May be the last day I can post this week...more relatives coming this weekend...lots to do...I have the habit of not doing a great deal of housework unless someone`s coming...too many other things to do/places to go. (I do my own house and yard work for the exercise.) Will definitely make them Kazie`s griddle cakes!

Wanted "mores" for "ethos", "yike' for 'yipe", didn`t know "Ngaio" Mis-spelled "mere" as "meer" (imagine that!) which held up "Lecar".

A story about others and my crossword habit. I was working on one while waiting for my GP doctor`s routine appt. Couldn`t remember an eye part...when I finally made it to the exam room I asked him and he actually sat there working on it, with a waiting room full of patients, until he finally came up with "retina!" Cost me an extra co-payment...but we got it solved!

tarrajo said...

I agree with everyone else that once you got the theme, it became a pretty easy fill. A couple of clues I got from perps I need clarification on though. Why are “group cultural values” ethos and what is a capo “guitar gadget?” Being from MN I was also dismayed to see sled and snowplows on the second day of June. I got my first “Hi Mom” mouthed from the sidelines last week at a soccer game. It was so cute.

The only other triple I can come up with is Tora! Tora! Tora! Beat you Clearayes!

Isn’t it ironic that a city called “Oblong” would come up with such a law? Did I read that right whilefishing or hunting on their wedding day? Talk about multi tasking. The pictures running through my head….

Andrea1263 said...

Morning all -

I liked today's theme because I actually figured it out for a change! I tend to skip the theme clues on my first pass thru the puzzle, assuming that I'm not going to get them. So I had quite a bit of the puzzle filled in before one of the themes clicked in. After that, it was a bit easy, but still satisfying to actually finish a puzzle without any G help. I didn't have the O on Olono/Ngaio; other than that, got it all. I liked the intersection of Apple(jack) and ipod.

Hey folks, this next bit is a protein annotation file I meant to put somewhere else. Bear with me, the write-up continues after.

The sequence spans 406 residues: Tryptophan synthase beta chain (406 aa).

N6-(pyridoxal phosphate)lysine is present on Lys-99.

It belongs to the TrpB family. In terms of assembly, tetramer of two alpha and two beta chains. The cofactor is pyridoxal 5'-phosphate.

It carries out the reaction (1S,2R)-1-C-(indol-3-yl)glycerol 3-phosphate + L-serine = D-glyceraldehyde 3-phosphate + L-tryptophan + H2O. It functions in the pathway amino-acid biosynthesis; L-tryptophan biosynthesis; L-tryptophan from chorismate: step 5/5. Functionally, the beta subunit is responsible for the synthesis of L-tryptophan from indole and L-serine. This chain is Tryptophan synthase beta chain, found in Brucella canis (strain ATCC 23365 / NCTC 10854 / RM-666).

Dennis - you might like this link to Amy Poehler's WTF acceptance speech from the MTV Movie Awards. (MTV has a category for Best WTF Moment.) Word of warning - LOTS of bleeps, so listen at your own risk. (Hopefully this doesn't offend...)
Amy Poehler MTV acceptanceKazie - I enjoyed your Terrace story. You are the resident expert on so many topics here - I love that the guy picked you out of what I'm assuming was a pretty full crowd! BTW, what is your favorite Babcock ice cream flavor? I like mint chocolate chip. I wonder if they know it's Rocky Road Day.

Enjoy the day!

Andrea

Al said...

@terrajo; I just posted this on the other LAT blog, but I'll repeat it here:
A capo is basically a clamp to effectively shorten the strings on a guitar to raise the pitch to match a singer's vocal range.

You can then play the song the same way you became used to instead of transposing into a different key.

When you accompany someone (including yourself) you want to make the music more interesting. If you have to play a barre chord and it falls exactly where the singer is singing then either the voice or the music gets drowned out depending on whichever is louder. With a capo, you can still play "open" chords, which are typically lower in pitch and are more suited to accompaniment.

Playing in a different position also allows you to give the music a distinctive sound, as in the intro to the Eagles' Hotel California.

Warren said...

Hi C.C. & gang, my wife caught on to the triple theme very quickly. That made the puzzle easier than usual?
We finished it in less than 10 minutes before she left.

I found a wiki page on how to pronounce Ngaio
Ngaio (pronounced /ˈnaɪoʊ/)

treefrog said...

Morning All!
Just caught up on most of yesterday's posts. Couple of comments on that.

Tarrajo, KQ, and anyone else-will send you all the rain you want. Have to take the thunderstorms and humidity too.

Food fights-many years ago went to a meeting at a Jr High cafeteria. Was very surprised to see at least 60 forks sticking out of the ceiling. That was before they started using plastic. Only in Jr High.

KittyB-my kids actually send up the number of balloons for her age. This year is was 13. Gonna get expensive soon! DIL also lights a candle for a few hours.

Dennis-I've been trying to break the WTF habit. Would hate to be the one to teach that to the grandkids.

TFRANK-my youngest son was in the Navy. 97-03. He was on a Boomer Sub.You know the line "Join the Navy, see the world." See the ocean. Foreign countries don't allow Boomers into their ports. His Navy experience did get him a great job. The college money helped him earn a 4 yr degree and a Masters.

ERMA BOMBECK-Loved her stuff. Been thinking about rereading her books if I can find them. My mom and I used to cut out her columns and send them back and forth.

NGAIO- WTH? (See I cleaned it up)

My system is to do 3 letter words first. Lollowed by anything with a blank or proper noun. Then I randomly pick a corner and start filling in. Unless the theme just jumps right out, I leave it for last.